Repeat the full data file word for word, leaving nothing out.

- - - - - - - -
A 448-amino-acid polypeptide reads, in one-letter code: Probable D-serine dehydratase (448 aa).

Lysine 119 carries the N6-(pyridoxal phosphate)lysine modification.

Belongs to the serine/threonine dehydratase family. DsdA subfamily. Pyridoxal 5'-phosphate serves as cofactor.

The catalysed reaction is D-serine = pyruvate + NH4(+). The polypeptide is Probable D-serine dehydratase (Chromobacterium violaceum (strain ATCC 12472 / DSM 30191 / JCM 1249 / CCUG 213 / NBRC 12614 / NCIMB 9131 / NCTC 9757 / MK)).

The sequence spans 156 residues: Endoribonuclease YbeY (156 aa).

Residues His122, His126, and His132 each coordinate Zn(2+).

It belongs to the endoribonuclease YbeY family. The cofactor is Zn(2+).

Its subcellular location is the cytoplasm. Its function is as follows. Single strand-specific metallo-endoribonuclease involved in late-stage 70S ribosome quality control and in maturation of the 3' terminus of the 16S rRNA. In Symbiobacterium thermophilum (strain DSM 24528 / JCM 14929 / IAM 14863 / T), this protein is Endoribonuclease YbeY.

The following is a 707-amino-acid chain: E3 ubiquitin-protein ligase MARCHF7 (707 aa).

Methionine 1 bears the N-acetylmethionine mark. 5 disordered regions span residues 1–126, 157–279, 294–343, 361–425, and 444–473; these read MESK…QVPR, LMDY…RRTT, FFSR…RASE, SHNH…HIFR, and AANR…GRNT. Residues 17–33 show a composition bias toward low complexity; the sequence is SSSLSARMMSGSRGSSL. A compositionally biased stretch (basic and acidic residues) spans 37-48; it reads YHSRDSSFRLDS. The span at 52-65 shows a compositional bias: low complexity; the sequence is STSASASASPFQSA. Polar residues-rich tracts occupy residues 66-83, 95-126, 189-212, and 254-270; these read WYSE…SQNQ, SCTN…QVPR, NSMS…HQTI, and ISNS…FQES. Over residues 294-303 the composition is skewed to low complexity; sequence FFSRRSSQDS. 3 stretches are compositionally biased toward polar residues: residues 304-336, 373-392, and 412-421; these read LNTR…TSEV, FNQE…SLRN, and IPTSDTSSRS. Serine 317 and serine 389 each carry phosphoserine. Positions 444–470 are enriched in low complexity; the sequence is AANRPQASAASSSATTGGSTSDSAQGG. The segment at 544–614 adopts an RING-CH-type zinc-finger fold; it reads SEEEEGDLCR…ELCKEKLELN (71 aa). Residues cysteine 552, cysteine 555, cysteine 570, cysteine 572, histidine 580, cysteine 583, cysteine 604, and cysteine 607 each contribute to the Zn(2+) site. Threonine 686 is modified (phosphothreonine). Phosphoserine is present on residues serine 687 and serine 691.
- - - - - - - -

A 448-amino-acid polypeptide reads, in one-letter code: Probable D-serine dehydratase (448 aa).

Lysine 119 carries the N6-(pyridoxal phosphate)lysine modification.

Belongs to the serine/threonine dehydratase family. DsdA subfamily. Pyridoxal 5'-phosphate serves as cofactor.

The catalysed reaction is D-serine = pyruvate + NH4(+). The polypeptide is Probable D-serine dehydratase (Chromobacterium violaceum (strain ATCC 12472 / DSM 30191 / JCM 1249 / CCUG 213 / NBRC 12614 / NCIMB 9131 / NCTC 9757 / MK)).

The sequence spans 156 residues: Endoribonuclease YbeY (156 aa).

Residues His122, His126, and His132 each coordinate Zn(2+).

It belongs to the endoribonuclease YbeY family. The cofactor is Zn(2+).

Its subcellular location is the cytoplasm. Its function is as follows. Single strand-specific metallo-endoribonuclease involved in late-stage 70S ribosome quality control and in maturation of the 3' terminus of the 16S rRNA. In Symbiobacterium thermophilum (strain DSM 24528 / JCM 14929 / IAM 14863 / T), this protein is Endoribonuclease YbeY.

The following is a 707-amino-acid chain: E3 ubiquitin-protein ligase MARCHF7 (707 aa).

Methionine 1 bears the N-acetylmethionine mark. 5 disordered regions span residues 1–126, 157–279, 294–343, 361–425, and 444–473; these read MESK…QVPR, LMDY…RRTT, FFSR…RASE, SHNH…HIFR, and AANR…GRNT. Residues 17–33 show a composition bias toward low complexity; the sequence is SSSLSARMMSGSRGSSL. A compositionally biased stretch (basic and acidic residues) spans 37-48; it reads YHSRDSSFRLDS. The span at 52-65 shows a compositional bias: low complexity; the sequence is STSASASASPFQSA. Polar residues-rich tracts occupy residues 66-83, 95-126, 189-212, and 254-270; these read WYSE…SQNQ, SCTN…QVPR, NSMS…HQTI, and ISNS…FQES. Over residues 294-303 the composition is skewed to low complexity; sequence FFSRRSSQDS. 3 stretches are compositionally biased toward polar residues: residues 304-336, 373-392, and 412-421; these read LNTR…TSEV, FNQE…SLRN, and IPTSDTSSRS. Serine 317 and serine 389 each carry phosphoserine. Positions 444–470 are enriched in low complexity; the sequence is AANRPQASAASSSATTGGSTSDSAQGG. The segment at 544–614 adopts an RING-CH-type zinc-finger fold; it reads SEEEEGDLCR…ELCKEKLELN (71 aa). Residues cysteine 552, cysteine 555, cysteine 570, cysteine 572, histidine 580, cysteine 583, cysteine 604, and cysteine 607 each contribute to the Zn(2+) site. Threonine 686 is modified (phosphothreonine). Phosphoserine is present on residues serine 687 and serine 691.